It's Greg vs. Amy Poehler: How Does 'Welcome to Sweden' Compare to 'Parks and Recreation?'

We've come to expect a lot when it comes to comedy and the Poehler family. It's almost not fair; Amy Poehler is one of the funniest people on the planet, with years of experience on The Upright Citizens Brigade, Saturday Night Live, and Parks and Recreation. Her brother, Welcome to Sweden star Greg Poehler, is a newcomer to showbiz, having been an intellectual property lawyer before relocating to Sweden with his wife. The experience gave him the idea for a sitcom about — what else? — an American (in this case, named Bruce) who moves to Sweden to follow his girlfriend. Greg created the show, and Amy Poehler signed on to co-executive produce Welcome to Sweden , but is it unfair want him to live up to the comedic expectations of his sister?

In some ways, he already has. The first, 10-episode season of Welcome to Sweden was designed to air in both Sweden and and in the United States. It performed so well in Sweden, it's already been given a second season there. According to the New York Post, about half everyone with a TV in Sweden has seen Welcome to Sweden .

And now that the first episode of Welcome to Sweden has aired in the states, how does it hold up?

It Looks Like Parks and Recreation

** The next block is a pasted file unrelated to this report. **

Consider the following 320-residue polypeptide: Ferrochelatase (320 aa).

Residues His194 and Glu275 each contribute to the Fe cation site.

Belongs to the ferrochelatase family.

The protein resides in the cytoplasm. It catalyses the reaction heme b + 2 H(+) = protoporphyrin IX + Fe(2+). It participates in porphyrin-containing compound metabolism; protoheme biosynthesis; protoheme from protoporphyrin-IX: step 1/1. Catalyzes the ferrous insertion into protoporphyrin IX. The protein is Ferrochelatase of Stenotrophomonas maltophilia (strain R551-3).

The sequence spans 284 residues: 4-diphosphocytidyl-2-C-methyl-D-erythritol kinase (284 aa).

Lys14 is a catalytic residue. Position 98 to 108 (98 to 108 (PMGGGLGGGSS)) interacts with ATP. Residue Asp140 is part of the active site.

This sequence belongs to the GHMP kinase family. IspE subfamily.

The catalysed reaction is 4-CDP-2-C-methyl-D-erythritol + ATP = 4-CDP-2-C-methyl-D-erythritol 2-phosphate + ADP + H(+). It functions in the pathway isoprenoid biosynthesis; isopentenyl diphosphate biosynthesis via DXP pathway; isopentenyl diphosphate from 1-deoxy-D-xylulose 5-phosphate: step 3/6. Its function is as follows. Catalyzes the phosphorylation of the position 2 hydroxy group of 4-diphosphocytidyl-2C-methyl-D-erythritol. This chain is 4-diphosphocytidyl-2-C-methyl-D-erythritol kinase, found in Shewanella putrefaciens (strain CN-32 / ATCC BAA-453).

The show has the same single-camera, cinema verité look that The Office and Parks and Recreation has, but without the mockumentary format. While the talking-head interviews are becoming cliché for television shows, it takes some adjustment to see something shot in that handheld style without them. (Why is the camera so shaky?) Sweden looks more picturesque than Scranton and Pawnee, though, and there are some beautiful shots of Swedish scenery.

The Comedy Is Low-Key

Even though Welcome to Sweden has the same single-camera format as Parks and Recreation, the energy is much more subdued. It isn't a very gag-heavy show. Instead of being packed with broad jokes, the humor on Welcome to Sweden is much more situational, preferring to wring humor out of something like Bruce's discomfort conversing with his girlfriend's family while they're all naked and in a sauna. It's still funny, but there are fewer laugh-out-loud moments.

It Has a Strong Ensemble Cast

Greg Poehler doesn't keep all of the laughs for himself. Josephine Bornebusch is certainly charming as Bruce's girlfriend, Emma, and Lena Olin is especially funny as Emma's disapproving mother. And yes, Amy Poehler gets some of the spotlight, too, since she makes a cameo (as herself, no less, albeit a much more self-absorbed version of herself).

The Subtitles Aren't Too Distracting

It's rare to see a network sitcom with so many subtitles; a lot of the conversations in the premiere episode were in Swedish. At first, I was afraid that they'd step on the comedy, since I'd be too busy reading to really take in the performances. This turns out not to be the case, and much of the dialog is pretty funny on its own.

Greg's Bruce Is Not Unlike Amy's Leslie

They're both eternally optimistic, and believe in doing crazy things in the name of love. In this case, it's a welcome family resemblance.

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Image: NBC; Benjamin Thuresson/NBC